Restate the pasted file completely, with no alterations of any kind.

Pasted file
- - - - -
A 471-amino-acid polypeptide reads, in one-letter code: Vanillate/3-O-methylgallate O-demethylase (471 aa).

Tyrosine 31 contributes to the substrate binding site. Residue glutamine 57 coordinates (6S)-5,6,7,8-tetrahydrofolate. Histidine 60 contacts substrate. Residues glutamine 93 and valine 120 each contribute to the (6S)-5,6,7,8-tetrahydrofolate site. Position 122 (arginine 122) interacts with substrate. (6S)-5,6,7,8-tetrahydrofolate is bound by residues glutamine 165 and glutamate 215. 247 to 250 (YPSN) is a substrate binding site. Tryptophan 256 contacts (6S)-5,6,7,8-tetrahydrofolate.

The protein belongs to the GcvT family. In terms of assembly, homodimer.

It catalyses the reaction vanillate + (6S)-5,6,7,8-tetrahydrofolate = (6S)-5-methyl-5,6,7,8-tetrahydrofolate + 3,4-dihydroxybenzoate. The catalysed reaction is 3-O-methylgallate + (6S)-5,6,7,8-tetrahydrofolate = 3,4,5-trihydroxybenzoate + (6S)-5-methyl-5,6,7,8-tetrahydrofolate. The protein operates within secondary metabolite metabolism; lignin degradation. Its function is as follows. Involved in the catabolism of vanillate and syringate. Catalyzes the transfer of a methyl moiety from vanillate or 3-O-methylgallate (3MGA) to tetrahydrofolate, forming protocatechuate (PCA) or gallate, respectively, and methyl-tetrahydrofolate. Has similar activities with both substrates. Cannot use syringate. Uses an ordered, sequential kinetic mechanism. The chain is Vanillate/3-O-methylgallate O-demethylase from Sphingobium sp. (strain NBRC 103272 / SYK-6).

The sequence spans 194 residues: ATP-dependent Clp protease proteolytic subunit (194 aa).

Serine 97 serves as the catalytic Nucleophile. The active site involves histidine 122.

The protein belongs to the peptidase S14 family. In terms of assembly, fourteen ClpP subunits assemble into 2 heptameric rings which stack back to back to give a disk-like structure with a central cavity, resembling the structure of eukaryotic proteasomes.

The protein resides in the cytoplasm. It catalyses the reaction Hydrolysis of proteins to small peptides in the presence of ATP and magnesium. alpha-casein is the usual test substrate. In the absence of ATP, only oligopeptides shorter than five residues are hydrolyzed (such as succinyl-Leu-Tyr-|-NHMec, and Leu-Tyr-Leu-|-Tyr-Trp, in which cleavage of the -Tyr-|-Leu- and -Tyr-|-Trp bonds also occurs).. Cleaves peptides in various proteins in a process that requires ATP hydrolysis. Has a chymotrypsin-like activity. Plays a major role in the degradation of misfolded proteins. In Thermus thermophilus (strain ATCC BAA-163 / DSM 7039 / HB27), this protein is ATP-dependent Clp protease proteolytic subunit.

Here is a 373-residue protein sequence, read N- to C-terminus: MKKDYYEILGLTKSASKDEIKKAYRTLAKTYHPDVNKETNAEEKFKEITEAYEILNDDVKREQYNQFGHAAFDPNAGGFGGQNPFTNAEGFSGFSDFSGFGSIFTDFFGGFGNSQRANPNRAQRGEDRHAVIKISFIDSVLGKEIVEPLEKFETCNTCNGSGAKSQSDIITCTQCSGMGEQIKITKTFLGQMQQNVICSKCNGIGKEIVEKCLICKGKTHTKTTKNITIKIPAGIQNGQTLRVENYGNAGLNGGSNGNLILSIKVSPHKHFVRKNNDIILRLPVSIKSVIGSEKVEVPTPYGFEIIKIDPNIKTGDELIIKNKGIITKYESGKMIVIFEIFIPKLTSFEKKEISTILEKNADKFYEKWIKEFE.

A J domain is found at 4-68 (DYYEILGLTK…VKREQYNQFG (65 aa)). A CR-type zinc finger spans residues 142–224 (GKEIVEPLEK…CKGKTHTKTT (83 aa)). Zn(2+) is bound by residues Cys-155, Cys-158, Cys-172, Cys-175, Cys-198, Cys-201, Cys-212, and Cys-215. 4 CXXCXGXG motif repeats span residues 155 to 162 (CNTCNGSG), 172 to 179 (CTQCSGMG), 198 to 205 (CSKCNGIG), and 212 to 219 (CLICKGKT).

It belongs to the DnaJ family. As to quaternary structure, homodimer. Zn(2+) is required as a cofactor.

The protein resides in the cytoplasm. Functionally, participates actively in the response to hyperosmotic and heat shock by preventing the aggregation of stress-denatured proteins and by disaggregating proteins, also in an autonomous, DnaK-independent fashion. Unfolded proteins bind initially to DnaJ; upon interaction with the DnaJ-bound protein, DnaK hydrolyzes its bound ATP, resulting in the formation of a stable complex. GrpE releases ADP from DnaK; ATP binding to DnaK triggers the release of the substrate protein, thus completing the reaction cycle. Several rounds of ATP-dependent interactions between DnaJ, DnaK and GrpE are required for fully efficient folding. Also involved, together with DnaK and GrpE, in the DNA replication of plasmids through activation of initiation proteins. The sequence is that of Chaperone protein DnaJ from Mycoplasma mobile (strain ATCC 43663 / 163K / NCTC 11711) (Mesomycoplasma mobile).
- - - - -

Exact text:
A 471-amino-acid polypeptide reads, in one-letter code: Vanillate/3-O-methylgallate O-demethylase (471 aa).

Tyrosine 31 contributes to the substrate binding site. Residue glutamine 57 coordinates (6S)-5,6,7,8-tetrahydrofolate. Histidine 60 contacts substrate. Residues glutamine 93 and valine 120 each contribute to the (6S)-5,6,7,8-tetrahydrofolate site. Position 122 (arginine 122) interacts with substrate. (6S)-5,6,7,8-tetrahydrofolate is bound by residues glutamine 165 and glutamate 215. 247 to 250 (YPSN) is a substrate binding site. Tryptophan 256 contacts (6S)-5,6,7,8-tetrahydrofolate.

The protein belongs to the GcvT family. In terms of assembly, homodimer.

It catalyses the reaction vanillate + (6S)-5,6,7,8-tetrahydrofolate = (6S)-5-methyl-5,6,7,8-tetrahydrofolate + 3,4-dihydroxybenzoate. The catalysed reaction is 3-O-methylgallate + (6S)-5,6,7,8-tetrahydrofolate = 3,4,5-trihydroxybenzoate + (6S)-5-methyl-5,6,7,8-tetrahydrofolate. The protein operates within secondary metabolite metabolism; lignin degradation. Its function is as follows. Involved in the catabolism of vanillate and syringate. Catalyzes the transfer of a methyl moiety from vanillate or 3-O-methylgallate (3MGA) to tetrahydrofolate, forming protocatechuate (PCA) or gallate, respectively, and methyl-tetrahydrofolate. Has similar activities with both substrates. Cannot use syringate. Uses an ordered, sequential kinetic mechanism. The chain is Vanillate/3-O-methylgallate O-demethylase from Sphingobium sp. (strain NBRC 103272 / SYK-6).

The sequence spans 194 residues: ATP-dependent Clp protease proteolytic subunit (194 aa).

Serine 97 serves as the catalytic Nucleophile. The active site involves histidine 122.

The protein belongs to the peptidase S14 family. In terms of assembly, fourteen ClpP subunits assemble into 2 heptameric rings which stack back to back to give a disk-like structure with a central cavity, resembling the structure of eukaryotic proteasomes.

The protein resides in the cytoplasm. It catalyses the reaction Hydrolysis of proteins to small peptides in the presence of ATP and magnesium. alpha-casein is the usual test substrate. In the absence of ATP, only oligopeptides shorter than five residues are hydrolyzed (such as succinyl-Leu-Tyr-|-NHMec, and Leu-Tyr-Leu-|-Tyr-Trp, in which cleavage of the -Tyr-|-Leu- and -Tyr-|-Trp bonds also occurs).. Cleaves peptides in various proteins in a process that requires ATP hydrolysis. Has a chymotrypsin-like activity. Plays a major role in the degradation of misfolded proteins. In Thermus thermophilus (strain ATCC BAA-163 / DSM 7039 / HB27), this protein is ATP-dependent Clp protease proteolytic subunit.

Here is a 373-residue protein sequence, read N- to C-terminus: MKKDYYEILGLTKSASKDEIKKAYRTLAKTYHPDVNKETNAEEKFKEITEAYEILNDDVKREQYNQFGHAAFDPNAGGFGGQNPFTNAEGFSGFSDFSGFGSIFTDFFGGFGNSQRANPNRAQRGEDRHAVIKISFIDSVLGKEIVEPLEKFETCNTCNGSGAKSQSDIITCTQCSGMGEQIKITKTFLGQMQQNVICSKCNGIGKEIVEKCLICKGKTHTKTTKNITIKIPAGIQNGQTLRVENYGNAGLNGGSNGNLILSIKVSPHKHFVRKNNDIILRLPVSIKSVIGSEKVEVPTPYGFEIIKIDPNIKTGDELIIKNKGIITKYESGKMIVIFEIFIPKLTSFEKKEISTILEKNADKFYEKWIKEFE.

A J domain is found at 4-68 (DYYEILGLTK…VKREQYNQFG (65 aa)). A CR-type zinc finger spans residues 142–224 (GKEIVEPLEK…CKGKTHTKTT (83 aa)). Zn(2+) is bound by residues Cys-155, Cys-158, Cys-172, Cys-175, Cys-198, Cys-201, Cys-212, and Cys-215. 4 CXXCXGXG motif repeats span residues 155 to 162 (CNTCNGSG), 172 to 179 (CTQCSGMG), 198 to 205 (CSKCNGIG), and 212 to 219 (CLICKGKT).

It belongs to the DnaJ family. As to quaternary structure, homodimer. Zn(2+) is required as a cofactor.

The protein resides in the cytoplasm. Functionally, participates actively in the response to hyperosmotic and heat shock by preventing the aggregation of stress-denatured proteins and by disaggregating proteins, also in an autonomous, DnaK-independent fashion. Unfolded proteins bind initially to DnaJ; upon interaction with the DnaJ-bound protein, DnaK hydrolyzes its bound ATP, resulting in the formation of a stable complex. GrpE releases ADP from DnaK; ATP binding to DnaK triggers the release of the substrate protein, thus completing the reaction cycle. Several rounds of ATP-dependent interactions between DnaJ, DnaK and GrpE are required for fully efficient folding. Also involved, together with DnaK and GrpE, in the DNA replication of plasmids through activation of initiation proteins. The sequence is that of Chaperone protein DnaJ from Mycoplasma mobile (strain ATCC 43663 / 163K / NCTC 11711) (Mesomycoplasma mobile).